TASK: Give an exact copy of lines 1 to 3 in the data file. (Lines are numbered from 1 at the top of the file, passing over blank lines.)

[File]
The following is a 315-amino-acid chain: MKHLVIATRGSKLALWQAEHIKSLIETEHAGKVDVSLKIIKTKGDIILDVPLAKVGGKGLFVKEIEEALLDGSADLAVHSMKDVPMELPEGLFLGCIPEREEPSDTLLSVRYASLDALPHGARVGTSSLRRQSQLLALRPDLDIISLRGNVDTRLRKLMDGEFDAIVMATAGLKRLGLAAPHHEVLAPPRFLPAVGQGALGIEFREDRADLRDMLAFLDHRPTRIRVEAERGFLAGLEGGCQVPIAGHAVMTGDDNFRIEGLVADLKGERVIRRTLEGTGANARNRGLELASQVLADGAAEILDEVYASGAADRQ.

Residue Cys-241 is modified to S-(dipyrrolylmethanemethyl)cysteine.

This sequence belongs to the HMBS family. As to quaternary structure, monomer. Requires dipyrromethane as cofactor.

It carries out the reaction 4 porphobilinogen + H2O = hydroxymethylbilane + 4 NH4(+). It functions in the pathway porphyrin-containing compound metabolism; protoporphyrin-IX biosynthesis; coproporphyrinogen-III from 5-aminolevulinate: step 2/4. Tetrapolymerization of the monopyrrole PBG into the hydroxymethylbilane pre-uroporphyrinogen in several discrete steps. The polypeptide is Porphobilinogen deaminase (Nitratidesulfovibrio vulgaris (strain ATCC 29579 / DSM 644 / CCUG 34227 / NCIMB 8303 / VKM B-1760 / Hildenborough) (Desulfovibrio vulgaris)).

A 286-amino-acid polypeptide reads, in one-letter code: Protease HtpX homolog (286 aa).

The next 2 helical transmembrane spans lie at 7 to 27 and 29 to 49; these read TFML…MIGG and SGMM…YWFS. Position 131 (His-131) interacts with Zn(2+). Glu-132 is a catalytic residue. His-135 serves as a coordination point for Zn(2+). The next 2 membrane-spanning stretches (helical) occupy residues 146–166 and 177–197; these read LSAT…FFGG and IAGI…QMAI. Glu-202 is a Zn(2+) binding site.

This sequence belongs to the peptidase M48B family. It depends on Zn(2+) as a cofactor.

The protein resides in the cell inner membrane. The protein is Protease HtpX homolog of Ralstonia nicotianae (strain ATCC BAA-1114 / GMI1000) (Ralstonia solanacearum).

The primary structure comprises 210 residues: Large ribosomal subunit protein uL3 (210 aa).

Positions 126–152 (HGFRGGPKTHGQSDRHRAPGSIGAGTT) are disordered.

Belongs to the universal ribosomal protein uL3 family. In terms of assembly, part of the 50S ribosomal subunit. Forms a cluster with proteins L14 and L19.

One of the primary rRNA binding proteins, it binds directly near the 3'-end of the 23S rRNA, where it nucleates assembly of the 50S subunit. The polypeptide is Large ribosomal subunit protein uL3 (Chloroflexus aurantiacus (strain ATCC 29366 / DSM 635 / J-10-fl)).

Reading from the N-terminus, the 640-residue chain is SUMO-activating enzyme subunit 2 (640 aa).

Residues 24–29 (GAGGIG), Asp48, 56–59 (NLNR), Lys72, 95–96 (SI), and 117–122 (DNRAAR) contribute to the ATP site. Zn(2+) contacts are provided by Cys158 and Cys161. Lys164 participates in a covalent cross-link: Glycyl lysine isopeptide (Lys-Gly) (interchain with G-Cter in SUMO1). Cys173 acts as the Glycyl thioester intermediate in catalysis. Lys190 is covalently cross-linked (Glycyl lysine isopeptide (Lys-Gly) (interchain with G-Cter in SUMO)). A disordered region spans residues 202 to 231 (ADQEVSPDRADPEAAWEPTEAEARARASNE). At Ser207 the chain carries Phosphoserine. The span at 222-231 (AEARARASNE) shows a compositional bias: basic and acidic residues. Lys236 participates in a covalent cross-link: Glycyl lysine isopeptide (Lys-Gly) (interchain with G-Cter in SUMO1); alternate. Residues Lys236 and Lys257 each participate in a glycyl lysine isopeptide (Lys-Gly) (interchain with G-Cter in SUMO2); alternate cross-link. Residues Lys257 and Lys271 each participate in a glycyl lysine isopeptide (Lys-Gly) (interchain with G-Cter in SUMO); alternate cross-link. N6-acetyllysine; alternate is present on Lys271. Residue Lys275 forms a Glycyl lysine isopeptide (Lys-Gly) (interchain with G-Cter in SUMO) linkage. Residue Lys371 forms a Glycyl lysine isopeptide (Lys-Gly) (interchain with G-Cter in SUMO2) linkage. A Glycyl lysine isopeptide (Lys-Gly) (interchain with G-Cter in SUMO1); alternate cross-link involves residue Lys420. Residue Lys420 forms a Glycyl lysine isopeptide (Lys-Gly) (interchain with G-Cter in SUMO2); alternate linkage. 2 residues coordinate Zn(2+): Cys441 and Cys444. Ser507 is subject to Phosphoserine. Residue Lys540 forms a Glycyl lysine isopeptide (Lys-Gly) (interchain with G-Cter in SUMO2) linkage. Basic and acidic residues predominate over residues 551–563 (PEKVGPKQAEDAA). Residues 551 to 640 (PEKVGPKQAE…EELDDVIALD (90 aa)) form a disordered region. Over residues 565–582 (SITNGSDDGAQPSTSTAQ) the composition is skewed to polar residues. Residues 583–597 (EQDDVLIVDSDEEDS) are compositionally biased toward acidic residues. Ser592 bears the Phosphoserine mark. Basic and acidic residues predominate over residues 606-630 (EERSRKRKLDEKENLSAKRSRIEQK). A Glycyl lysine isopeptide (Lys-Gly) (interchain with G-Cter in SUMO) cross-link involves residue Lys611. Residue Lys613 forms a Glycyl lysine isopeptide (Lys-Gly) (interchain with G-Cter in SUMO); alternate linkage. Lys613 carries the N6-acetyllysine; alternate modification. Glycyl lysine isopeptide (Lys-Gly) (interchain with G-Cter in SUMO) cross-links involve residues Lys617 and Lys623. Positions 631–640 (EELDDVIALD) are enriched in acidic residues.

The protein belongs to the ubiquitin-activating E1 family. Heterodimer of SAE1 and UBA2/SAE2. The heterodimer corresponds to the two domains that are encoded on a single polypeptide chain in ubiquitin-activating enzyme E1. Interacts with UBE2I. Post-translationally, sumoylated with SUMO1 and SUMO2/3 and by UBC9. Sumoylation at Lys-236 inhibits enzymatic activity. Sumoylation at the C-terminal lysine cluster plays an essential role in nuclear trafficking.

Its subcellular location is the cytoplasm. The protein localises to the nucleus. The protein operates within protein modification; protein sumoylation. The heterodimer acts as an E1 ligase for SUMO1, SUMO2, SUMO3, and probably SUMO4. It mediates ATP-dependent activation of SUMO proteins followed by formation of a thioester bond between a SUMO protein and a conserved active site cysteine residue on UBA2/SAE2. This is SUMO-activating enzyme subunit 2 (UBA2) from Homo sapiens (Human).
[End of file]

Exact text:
The following is a 315-amino-acid chain: MKHLVIATRGSKLALWQAEHIKSLIETEHAGKVDVSLKIIKTKGDIILDVPLAKVGGKGLFVKEIEEALLDGSADLAVHSMKDVPMELPEGLFLGCIPEREEPSDTLLSVRYASLDALPHGARVGTSSLRRQSQLLALRPDLDIISLRGNVDTRLRKLMDGEFDAIVMATAGLKRLGLAAPHHEVLAPPRFLPAVGQGALGIEFREDRADLRDMLAFLDHRPTRIRVEAERGFLAGLEGGCQVPIAGHAVMTGDDNFRIEGLVADLKGERVIRRTLEGTGANARNRGLELASQVLADGAAEILDEVYASGAADRQ.

Residue Cys-241 is modified to S-(dipyrrolylmethanemethyl)cysteine.

This sequence belongs to the HMBS family. As to quaternary structure, monomer. Requires dipyrromethane as cofactor.